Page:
Most of us welcome hot weather, but when it’s too hot for too long there are health risks. As it has been extremely hot this summer, make sure the hot weather doesn’t harm you or anyone you know. The very young, the elderly and the seriously ill are the groups who are particularly at risk of health problems when the weather is very hot. In particular, very hot weather can make heart and breathing problems worse. When heat becomes a problem With the average temperature of 35°C by day and 25°C overnight it’s not surprising we all feel hot and bothered. These temperatures can have a significant effect on people’s health.
Why is a too much heat a problem? The main risks posed by a heatwave are:
• Dehydration (not having enough water).
• Overheating, which can make symptoms worse for people who have problems with their heart or breathing.
• Heat exhaustion.
• Heatstroke. Who is most at risk? Heat can affect anyone, but the most vulnerable people in extreme heat are:
• Older people, especially those over 75.
• Babies and young children.
• People with a serious chronic condition, especially heart or breathing problems.
• People with mobility problems – for example, people with Parkinson’s disease or who have had a stroke. • People with serious mental health problems.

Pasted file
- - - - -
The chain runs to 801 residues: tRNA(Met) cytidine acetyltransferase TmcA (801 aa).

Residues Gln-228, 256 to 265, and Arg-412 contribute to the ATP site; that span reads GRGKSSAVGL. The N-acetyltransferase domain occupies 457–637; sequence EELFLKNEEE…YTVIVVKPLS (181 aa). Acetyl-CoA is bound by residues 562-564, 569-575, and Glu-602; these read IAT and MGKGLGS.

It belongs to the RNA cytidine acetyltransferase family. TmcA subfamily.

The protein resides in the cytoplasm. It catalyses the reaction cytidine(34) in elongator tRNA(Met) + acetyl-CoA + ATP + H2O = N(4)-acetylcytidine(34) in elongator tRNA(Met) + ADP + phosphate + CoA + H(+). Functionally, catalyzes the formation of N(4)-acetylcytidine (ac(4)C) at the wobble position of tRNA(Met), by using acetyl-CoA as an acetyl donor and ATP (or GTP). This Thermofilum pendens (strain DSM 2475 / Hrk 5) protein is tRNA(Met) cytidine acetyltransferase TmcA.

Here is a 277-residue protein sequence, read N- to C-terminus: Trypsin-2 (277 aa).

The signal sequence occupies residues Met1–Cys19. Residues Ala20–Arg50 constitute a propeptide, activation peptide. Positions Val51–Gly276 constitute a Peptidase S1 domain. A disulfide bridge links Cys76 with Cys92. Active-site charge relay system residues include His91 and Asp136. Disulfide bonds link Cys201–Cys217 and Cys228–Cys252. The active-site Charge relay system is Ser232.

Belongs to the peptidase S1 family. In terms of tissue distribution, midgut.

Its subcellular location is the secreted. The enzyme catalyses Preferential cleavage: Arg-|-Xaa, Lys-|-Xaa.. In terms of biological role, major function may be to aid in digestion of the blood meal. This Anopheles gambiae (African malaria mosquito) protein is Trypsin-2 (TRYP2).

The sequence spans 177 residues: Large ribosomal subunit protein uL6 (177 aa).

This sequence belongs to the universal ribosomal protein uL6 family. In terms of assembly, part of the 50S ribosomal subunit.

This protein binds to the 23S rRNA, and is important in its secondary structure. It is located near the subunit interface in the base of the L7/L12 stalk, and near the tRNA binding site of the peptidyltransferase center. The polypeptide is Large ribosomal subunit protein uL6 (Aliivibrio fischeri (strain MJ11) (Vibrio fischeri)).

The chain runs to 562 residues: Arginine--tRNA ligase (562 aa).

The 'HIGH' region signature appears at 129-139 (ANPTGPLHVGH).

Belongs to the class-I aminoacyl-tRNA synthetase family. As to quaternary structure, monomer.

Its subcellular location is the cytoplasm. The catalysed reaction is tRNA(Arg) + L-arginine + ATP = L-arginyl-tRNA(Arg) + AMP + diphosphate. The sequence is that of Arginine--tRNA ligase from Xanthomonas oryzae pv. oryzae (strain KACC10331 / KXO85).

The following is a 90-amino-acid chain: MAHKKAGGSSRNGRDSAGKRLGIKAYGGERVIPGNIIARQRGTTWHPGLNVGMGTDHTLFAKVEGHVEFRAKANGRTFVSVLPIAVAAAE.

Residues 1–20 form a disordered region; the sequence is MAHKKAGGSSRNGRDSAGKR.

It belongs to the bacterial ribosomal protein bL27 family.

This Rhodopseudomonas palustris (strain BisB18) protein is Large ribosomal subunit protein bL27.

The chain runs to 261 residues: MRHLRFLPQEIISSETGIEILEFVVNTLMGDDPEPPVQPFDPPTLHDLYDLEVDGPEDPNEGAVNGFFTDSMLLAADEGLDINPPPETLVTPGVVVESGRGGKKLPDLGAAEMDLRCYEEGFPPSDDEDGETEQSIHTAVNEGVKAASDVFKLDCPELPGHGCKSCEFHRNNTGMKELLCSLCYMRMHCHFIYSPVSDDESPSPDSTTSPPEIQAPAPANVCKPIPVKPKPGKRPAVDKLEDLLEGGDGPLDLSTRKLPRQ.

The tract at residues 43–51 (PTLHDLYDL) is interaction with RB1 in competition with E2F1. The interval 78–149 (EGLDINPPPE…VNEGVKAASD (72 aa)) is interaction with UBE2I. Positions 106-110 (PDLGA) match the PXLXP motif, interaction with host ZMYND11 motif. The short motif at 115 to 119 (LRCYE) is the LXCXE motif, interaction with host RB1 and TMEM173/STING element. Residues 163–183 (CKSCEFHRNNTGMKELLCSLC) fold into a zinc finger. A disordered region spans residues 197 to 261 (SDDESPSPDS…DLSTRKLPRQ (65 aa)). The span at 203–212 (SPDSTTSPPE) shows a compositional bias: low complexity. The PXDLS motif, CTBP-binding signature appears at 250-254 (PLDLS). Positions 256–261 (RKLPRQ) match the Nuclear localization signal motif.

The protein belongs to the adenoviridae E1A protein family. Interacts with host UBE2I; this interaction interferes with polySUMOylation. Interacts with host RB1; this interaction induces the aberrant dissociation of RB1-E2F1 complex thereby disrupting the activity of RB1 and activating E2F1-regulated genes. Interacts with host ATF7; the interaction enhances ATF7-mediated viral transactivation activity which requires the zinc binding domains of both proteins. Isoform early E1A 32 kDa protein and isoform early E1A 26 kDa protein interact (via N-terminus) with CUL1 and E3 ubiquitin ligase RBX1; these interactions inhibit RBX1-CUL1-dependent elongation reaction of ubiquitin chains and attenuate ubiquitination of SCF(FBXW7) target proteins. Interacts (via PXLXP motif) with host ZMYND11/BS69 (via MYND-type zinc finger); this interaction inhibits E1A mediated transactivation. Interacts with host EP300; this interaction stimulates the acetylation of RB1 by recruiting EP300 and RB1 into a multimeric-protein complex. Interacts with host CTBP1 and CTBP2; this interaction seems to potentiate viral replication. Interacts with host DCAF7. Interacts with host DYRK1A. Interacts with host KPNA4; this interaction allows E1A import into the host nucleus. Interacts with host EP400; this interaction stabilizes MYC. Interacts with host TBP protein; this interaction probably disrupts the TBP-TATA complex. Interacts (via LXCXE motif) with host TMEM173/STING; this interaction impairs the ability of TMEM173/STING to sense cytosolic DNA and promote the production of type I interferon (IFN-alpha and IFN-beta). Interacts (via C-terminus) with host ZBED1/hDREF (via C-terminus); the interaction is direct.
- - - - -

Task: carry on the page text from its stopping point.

• People on certain medications, including those that affect sweating and temperature control.
• People who misuse alcohol or drugs.
• People who are physically active – for example, labourers or those doing sports. Tips for coping in hot weather The following advice applies to everybody when it comes to keeping cool and comfortable and reducing health risks:
• Shut windows and pull down the shades when it is hotter outside. If it’s safe, open them for ventilation when it is cooler.
• Avoid the heat: stay out of the sun and don’t go out during the hottest part of the day.
• Keep rooms cool by using shades or reflective material outside the windows.)
• Have cool baths or showers, and splash yourself with cool water.
• Drink cold drinks regularly, such as water and fruit juice. Avoid tea, coffee and alcohol.
•Plan ahead to make sure you have enough supplies, such as food, water and any medications you need.
• Identify the coolest room in the house so you know where to go to keep cool.
• Wear loose, cool clothing, and a hat if you go outdoors.
• Check up on friends, relatives and neighbours who may be less able to look after themselves. How do I know if someone needs help?
If someone feels unwell, get him or her somewhere cool to rest. Give them plenty of fluids to drink. Seek medical help if symptoms such as breathlessness, chest pain, confusion, weakness, dizziness or cramps get worse or don’t go away.